By Hajime Kanamori, MD, PhD, MPH, Division of Infectious Diseases, University of North Carolinaunc-health-care

“You go to the hospital to get well, right? Of course, but did you know that patients can get infections in the hospital while they are being treated for something else?”, according to the Centers for Disease Control and Prevention (CDC) website. http://www.cdc.gov/HAI/patientSafety/patient-safety.html

Infections which patients may get in the hospital during their stay are generally called healthcare-associated infections (HAI). A recent survey estimated that at least 1 HAI occurred in 4% of inpatients in U.S. acute care hospitals which resulted in an estimated 720,000 HAI in the U.S. HAI are still one of the top 10 leading causes of death in the U.S. HAI cost the U.S. more than $30 billion and in the state of North Carolina more than $100 million each year. At UNC Health Care, the Department of Hospital Epidemiology is working hard to reduce infections in our hospital and to prevent patients from being infected via other patients, healthcare personnel, or medical devices.

Hospital Epidemiology has conducted hospital-wide surveillance (i.e., seeking out all infections) since 1978 in order to monitor the trends of all HAI and facilitate infection prevention and control. Most hospitals do not conduct hospital-wide surveillance like UNC but rather only perform targeted surveillance focused on specific HAI at high-risk areas (e.g. intensive care units; ICU). Target surveillance takes less time and costs less money but misses many HAI.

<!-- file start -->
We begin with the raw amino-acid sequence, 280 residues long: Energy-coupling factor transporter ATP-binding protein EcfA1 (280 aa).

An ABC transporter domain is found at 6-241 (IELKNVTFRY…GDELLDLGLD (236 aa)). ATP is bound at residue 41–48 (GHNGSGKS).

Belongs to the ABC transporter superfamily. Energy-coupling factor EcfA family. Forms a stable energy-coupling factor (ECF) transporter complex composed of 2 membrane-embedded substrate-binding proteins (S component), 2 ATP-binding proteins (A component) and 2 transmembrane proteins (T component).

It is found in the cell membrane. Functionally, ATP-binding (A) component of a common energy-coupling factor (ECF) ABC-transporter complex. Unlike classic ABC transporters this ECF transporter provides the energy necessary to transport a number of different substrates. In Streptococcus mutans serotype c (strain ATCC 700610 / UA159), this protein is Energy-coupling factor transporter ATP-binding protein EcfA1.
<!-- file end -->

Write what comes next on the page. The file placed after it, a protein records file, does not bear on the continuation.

Our hospital-wide surveillance detected over 16,000 HAI, including 6,000 cases in ICU and 10,000 outside of ICU during 2001-2012. In this study, we found that overall HAI was successfully reduced by 42% as a result of our infection control activities, estimating 700 overall HAI prevented, 40 lives saved, and costs saved of more than $10 million at UNC Hospitals over the last decade!

We will maintain hospital-wide surveillance and need to enforce infection prevention activities against HAI, particularly for Clostridium difficile infections.

This study was conducted entirely by members at Hospital Epidemiology at UNC Hospitals in Chapel Hill.

[Research Article]

Kanamori H, Weber DJ, DiBiase LM, Sickbert-Bennett EE, Brooks R, Teal L, Williams D, Walters EM, Rutala WA. Longitudinal trends in all healthcare-associated infections through comprehensive hospital-wide surveillance and infection control measures over the past 12 years: substantial burden of healthcare-associated infections outside of intensive care units and “other” types of infection. Infect Control Hosp Epidemiol. 2015;36(10):1139-47.

 

Comments are closed.